Johannesburg, 18 Jun 2004
Government and the telecommunications regulator need to look more closely at the telecommunications market and take a more active role in administering and regulating prices, says the Communications Users Association of SA (CUASA).
Ordinary South Africans and business lose when Telkom makes "obscene profits", says CUASA spokesman Ray Webber.
Last week Telkom reported a 175% increase in headline earnings per share for the year to 31 March. Operating revenue rose by 8.8% from R37.51 billion to R40.8 billion. It declared a final dividend of 110c a share.
"Although we sympathise with the regulatory body, ICASA (Independent Communications Authority of SA), we can only assume that strong revenue growth from the monopoly means that there is profound failure on behalf of the regulator and government to curb overpricing and what can only be described as rampant profiteering," says Webber.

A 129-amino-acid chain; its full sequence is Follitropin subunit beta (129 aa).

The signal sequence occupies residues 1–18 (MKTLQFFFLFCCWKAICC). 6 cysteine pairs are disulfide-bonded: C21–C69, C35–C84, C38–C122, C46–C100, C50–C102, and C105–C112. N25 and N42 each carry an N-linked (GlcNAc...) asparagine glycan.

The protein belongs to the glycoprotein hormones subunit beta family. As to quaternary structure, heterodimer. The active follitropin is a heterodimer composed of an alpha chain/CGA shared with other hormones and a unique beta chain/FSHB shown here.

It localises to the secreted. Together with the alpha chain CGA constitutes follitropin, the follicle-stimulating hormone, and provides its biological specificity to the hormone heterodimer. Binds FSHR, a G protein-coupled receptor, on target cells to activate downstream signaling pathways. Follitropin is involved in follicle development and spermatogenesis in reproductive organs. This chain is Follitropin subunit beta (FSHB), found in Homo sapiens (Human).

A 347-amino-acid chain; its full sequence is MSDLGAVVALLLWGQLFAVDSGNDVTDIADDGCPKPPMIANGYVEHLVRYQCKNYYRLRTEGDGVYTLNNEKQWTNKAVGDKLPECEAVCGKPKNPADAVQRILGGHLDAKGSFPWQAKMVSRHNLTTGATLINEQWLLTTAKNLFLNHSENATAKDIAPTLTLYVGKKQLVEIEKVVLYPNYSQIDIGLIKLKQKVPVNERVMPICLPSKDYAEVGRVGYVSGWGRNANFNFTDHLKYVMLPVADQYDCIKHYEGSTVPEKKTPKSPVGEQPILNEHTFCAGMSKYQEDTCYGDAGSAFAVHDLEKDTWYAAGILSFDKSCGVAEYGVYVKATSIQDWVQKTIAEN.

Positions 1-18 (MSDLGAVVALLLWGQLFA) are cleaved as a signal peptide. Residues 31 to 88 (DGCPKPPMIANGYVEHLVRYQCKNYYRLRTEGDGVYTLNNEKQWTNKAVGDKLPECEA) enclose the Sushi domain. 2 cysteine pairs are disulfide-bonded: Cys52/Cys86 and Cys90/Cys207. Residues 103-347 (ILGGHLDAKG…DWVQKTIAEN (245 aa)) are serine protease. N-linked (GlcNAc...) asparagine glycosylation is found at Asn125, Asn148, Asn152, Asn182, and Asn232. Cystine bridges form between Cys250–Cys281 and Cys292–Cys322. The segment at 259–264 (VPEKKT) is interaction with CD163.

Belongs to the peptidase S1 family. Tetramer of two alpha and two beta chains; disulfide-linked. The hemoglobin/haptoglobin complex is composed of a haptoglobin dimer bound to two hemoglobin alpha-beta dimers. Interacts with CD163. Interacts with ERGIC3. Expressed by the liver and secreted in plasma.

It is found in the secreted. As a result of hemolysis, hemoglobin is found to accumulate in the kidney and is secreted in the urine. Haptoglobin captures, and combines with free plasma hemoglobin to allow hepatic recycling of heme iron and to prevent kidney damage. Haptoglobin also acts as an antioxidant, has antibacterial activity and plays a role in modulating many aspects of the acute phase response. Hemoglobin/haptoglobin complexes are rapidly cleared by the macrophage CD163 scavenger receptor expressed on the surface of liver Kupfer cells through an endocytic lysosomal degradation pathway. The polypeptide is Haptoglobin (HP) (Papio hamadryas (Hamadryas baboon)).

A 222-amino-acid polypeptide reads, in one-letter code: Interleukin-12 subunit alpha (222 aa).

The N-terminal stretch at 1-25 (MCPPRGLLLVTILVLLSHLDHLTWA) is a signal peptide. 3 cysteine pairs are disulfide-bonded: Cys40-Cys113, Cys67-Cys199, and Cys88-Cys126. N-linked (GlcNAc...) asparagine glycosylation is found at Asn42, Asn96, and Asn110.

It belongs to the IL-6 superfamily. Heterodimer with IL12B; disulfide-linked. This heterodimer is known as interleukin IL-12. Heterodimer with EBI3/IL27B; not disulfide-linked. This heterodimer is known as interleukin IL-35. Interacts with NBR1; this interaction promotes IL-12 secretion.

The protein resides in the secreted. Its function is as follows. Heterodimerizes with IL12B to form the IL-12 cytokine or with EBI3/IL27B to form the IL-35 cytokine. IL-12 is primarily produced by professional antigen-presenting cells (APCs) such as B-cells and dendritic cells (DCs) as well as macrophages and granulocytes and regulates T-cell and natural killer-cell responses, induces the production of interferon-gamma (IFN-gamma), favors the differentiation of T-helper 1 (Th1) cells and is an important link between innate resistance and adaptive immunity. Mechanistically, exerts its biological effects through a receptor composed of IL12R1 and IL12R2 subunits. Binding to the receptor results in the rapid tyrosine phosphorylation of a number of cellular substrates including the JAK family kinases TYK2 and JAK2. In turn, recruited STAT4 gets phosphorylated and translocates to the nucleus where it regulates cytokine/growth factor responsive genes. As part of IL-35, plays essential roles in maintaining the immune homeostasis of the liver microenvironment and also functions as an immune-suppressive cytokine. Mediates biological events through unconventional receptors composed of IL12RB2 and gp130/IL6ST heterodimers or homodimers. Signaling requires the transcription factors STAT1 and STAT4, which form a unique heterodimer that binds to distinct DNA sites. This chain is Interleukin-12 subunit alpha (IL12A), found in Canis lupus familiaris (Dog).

"Time and again, independent analysts and economists comment that SA could be winning major international call centre, other telecommunications and Internet-based contracts, but that such efforts are hampered by our extremely high cost of telecommunications and related services.
"In short, Telkom may well be delivering handsome profits to its shareholders, but in the process, the continuing monopoly is restricting business growth and denying South Africans employment opportunities."
Webber says that normally when a South African company was doing so well it would be welcomed, but the fact that Telkom operates in a largely non-competitive environment makes it likely that its fortune is derived from overpricing, self-protection and cross-subsidisation strategies.
"It`s all great news for Telkom and its shareholders, but it is a massive financial burden for ordinary Telkom clients, business and the South African economy in general," he says.
Telkom to pay 110c dividend